Entertainment Weekly's Scores

For 2,323 reviews, this publication has graded:
  • 66% higher than the average critic
  • 13% same as the average critic
  • 21% lower than the average critic
On average, this publication grades 7.7 points higher than other critics. (0-100 point scale)
Average TV Show review score: 73
Highest review score: 100 Seinfeld: Season 3
Lowest review score: 0 Justice for Natalee Holloway
Score distribution:
  1. Mixed: 0 out of 1784
  2. Negative: 0 out of 1784
1784 tv reviews
  1. If you think Garry Shandling must be running out of ways to deconstruct show business, you're wrong. This will probably prove the most fearless half hour of comedy all year.
  2. Once and Again is worth viewing again and again. This subtle family drama has recently risen to greater heights of emotional richness.
  3. A terrific blastoff. ... Groening, deeply influenced by the paranoid fantasies of writer Philip K. Dick, the dystopian surrealism of the Firesign Theatre, and every cornball sci-fi movie, creates an airy atmosphere ripe for satirizing our love of computer technology.
  4. Bored has its distinctive brand of slapstick noir down pat. Its charm is in the details. [9 Oct 2010, p.69]
    • Entertainment Weekly
  5. It's getting difficult to keep coming up with superlatives for this sophomore-season drama, especially with a thrilling and tantalizing episode like tonight's.
  6. This season, the show's only gotten better — deeper, richer, more true to its guiding intention of presenting people with Texas twangs as something other than the media cliche of rubes with bad taste.
  7. There's a lot to love about Murder One, bless its parodically sleazy, shrewdly opportunistic, talent-engorged heart.
  8. Instantly addictive.
  9. Neither fully a comedy nor a drama, Transparent is simply transcendent. [19/26 Sep 2014, p.123]
  10. It's a time-tested recipe, cooked to perfection. [16 Jun 2017, p.53]
    • Entertainment Weekly
  11. It's the sarcasm (see: Adam Scott), smart dialogue, and refreshing take on the workplace comedy that make the somewhat depressing premise a totally raucous party.
  12. [Herskovitz and Zwick] have transcended their occasional tendency toward both pretension and sentimentality to come up with a brave, bracing show — one that is, like their previous work, unafraid to make white, middle-class, suburban people look like the infuriating, interesting wrecks they so often can be.
  13. Hawley, who wrote and directed the premiere, crafts a cool, taut, precisely styled hour of darkly comic neo-noir that stands in contrast to the delirious, subjective sensationalism of his other show, Legion. ... The cast is superb.
  14. The X-Files is hitting the ground running—albeit knee-deep in murk and murder, conspiracy and cosmic confluences.
  15. The underrated bigamy show returns from a too-long hiatus with a plot-packed season 3 opener, and, not for the first time, the females deliver the best moments.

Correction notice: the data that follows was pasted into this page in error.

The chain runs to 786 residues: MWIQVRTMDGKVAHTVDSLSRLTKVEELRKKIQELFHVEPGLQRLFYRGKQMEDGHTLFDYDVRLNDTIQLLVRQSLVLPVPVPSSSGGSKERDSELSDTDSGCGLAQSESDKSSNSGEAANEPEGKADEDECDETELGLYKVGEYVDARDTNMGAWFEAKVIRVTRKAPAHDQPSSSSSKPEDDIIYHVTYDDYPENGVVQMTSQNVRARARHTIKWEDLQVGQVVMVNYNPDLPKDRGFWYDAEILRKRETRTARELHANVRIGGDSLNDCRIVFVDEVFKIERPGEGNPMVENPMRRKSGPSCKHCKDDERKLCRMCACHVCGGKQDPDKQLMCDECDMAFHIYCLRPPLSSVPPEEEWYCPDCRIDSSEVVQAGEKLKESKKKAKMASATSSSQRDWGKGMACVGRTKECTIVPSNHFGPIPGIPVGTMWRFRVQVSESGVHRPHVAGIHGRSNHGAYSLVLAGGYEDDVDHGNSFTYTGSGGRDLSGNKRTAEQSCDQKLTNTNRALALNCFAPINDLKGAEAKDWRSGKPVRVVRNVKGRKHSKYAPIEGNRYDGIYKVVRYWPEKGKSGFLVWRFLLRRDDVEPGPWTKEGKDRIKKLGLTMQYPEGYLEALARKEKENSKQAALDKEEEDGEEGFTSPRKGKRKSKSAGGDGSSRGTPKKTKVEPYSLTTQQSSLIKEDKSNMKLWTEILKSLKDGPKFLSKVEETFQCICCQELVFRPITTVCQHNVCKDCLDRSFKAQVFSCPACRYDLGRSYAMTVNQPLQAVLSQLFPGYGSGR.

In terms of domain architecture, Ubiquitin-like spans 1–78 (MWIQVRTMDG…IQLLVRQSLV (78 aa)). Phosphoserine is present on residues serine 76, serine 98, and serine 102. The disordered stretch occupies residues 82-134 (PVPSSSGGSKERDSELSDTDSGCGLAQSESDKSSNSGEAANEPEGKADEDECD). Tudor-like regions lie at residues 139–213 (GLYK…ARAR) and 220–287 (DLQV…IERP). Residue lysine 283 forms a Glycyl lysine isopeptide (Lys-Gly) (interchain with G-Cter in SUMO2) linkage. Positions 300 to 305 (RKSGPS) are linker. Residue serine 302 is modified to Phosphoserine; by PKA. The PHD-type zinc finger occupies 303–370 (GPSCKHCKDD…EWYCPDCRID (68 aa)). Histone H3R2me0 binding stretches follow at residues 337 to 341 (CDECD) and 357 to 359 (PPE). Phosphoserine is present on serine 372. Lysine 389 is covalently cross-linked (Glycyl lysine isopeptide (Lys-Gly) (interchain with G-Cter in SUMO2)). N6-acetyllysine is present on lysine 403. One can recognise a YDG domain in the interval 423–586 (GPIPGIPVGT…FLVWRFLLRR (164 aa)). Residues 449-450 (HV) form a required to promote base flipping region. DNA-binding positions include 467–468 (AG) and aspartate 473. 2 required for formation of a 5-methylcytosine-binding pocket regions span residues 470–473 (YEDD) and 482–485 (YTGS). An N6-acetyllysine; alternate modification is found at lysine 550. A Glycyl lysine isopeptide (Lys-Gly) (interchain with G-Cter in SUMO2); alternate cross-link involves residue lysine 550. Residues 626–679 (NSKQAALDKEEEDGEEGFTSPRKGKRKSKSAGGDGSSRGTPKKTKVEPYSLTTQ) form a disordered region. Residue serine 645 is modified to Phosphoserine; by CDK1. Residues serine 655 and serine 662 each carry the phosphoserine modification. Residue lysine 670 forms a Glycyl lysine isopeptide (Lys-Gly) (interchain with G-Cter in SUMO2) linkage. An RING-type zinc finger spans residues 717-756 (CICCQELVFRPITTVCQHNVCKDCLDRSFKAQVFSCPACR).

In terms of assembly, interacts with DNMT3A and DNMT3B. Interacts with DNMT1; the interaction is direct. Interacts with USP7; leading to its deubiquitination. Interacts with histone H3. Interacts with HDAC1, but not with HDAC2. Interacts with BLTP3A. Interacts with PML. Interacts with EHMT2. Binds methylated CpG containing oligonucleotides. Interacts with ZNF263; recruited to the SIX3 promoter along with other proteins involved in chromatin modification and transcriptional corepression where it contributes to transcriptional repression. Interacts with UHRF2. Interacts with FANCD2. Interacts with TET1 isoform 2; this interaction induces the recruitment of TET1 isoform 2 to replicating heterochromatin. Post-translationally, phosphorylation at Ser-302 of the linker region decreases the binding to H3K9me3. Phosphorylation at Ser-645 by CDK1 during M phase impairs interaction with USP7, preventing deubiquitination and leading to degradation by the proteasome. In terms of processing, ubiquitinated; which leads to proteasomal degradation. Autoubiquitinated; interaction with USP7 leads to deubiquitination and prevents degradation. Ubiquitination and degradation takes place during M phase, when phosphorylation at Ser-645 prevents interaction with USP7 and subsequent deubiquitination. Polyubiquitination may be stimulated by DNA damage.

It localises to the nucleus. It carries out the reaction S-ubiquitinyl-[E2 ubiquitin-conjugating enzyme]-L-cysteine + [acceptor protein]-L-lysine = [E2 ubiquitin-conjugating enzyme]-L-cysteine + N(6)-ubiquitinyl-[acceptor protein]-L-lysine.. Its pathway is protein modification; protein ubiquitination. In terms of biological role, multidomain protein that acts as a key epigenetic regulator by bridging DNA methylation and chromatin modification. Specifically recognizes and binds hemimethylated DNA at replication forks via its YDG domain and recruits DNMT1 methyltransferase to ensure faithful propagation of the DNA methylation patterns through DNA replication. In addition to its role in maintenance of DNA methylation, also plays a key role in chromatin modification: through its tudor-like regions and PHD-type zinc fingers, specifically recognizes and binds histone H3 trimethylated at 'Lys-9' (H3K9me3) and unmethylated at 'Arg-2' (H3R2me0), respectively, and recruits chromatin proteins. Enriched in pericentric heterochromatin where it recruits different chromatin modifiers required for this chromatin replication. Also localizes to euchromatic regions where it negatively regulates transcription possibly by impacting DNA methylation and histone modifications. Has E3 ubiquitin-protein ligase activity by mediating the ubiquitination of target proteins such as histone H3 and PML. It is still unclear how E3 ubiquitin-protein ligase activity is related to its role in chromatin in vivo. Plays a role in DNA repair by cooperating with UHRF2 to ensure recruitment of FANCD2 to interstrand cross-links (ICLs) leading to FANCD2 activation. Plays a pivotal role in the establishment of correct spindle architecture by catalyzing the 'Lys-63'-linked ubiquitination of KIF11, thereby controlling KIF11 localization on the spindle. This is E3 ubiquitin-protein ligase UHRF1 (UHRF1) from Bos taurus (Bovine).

16. Its main purpose is to confront the taboo, and whether that means exploring just how far Louie will go into the "experimental" side of masturbation in the season premiere or simply digging into his ugliest prejudices about overweight women, the show can be revelatory.
  17. This may be the first TV show since Pee-wee's Playhouse to treasure youth even as it embodies all of its contradictions, craziness, hopes, and fears (and I'd like to point out that Freaks is the only hour-long sitcom I've ever seen that sustains funniness for its full 60 minutes).
  18. Who killed Laura Palmer? Many viewers, tired of the hype, are saying, Who cares? I say it too, but as praise. Plot is irrelevant; moments are everything. Lynch and Frost have mastered a way to make a weekly series endlessly interesting.
  19. Seinfeld is now a revitalized show, snappy and gratifyingly complicated once more.
  20. This series has become as dependably amusing as any show on television.
  21. Hannigan gets a preemptive EW Emmy award for best supporting actress this year. Whether weeping over a breakup with her werewolf boyfriend, Oz (Seth Green), or offering dating advice to Buffy suitor Riley Finn ('She likes cheese!'), this Willow does not bend from the challenges she's been handed.
  22. It's becoming obvious that The Simpsons, now in its second season, isn't just a product of media hype: Matt Groening's cartoon family is one of the few current works of popular art that possess wit and integrity.
  23. The terrific thing about the new season, starting with the introduction of Weaver [Laura Innes], is that personalities on ER have become as complicated and messy as brain surgery.
  24. Season 3 of Mr. Robot is a masterpiece, ballasting the global ambitions of season 2 while sharpening back to the meticulous build of season 1.
  25. [GLOW] takes everything over-the-top about professional wrestling, pushes it to higher levels of absurdity and melodrama, and finds something deeply personal, explicitly political, and wonderfully brute-force awesome.
  26. Well into its third season, X-Files shows no sign of flagging inspiration; its ability to find paranoia in the paranormal appears to be limitless.
  27. New Girl stokes comeback hopes with an inspired season 4 premiere.
  28. Miraculous ... One of the myriad greatnesses of The Sopranos is that, to paraphrase the Godfather paraphrase that Steven Van Zandt's Silvio frequently quotes, it keeps pulling you back in — back in on yourself, appealing to your basest instincts, to your fundamental urge to hear a bloody story well told.
  29. Every story in this constantly evolving season is a gripping winner. [10 Mar 2017, p.58]
    • Entertainment Weekly
  30. The playful atmosphere of Now and Again provides a blissful kick unlike anything else in prime time.

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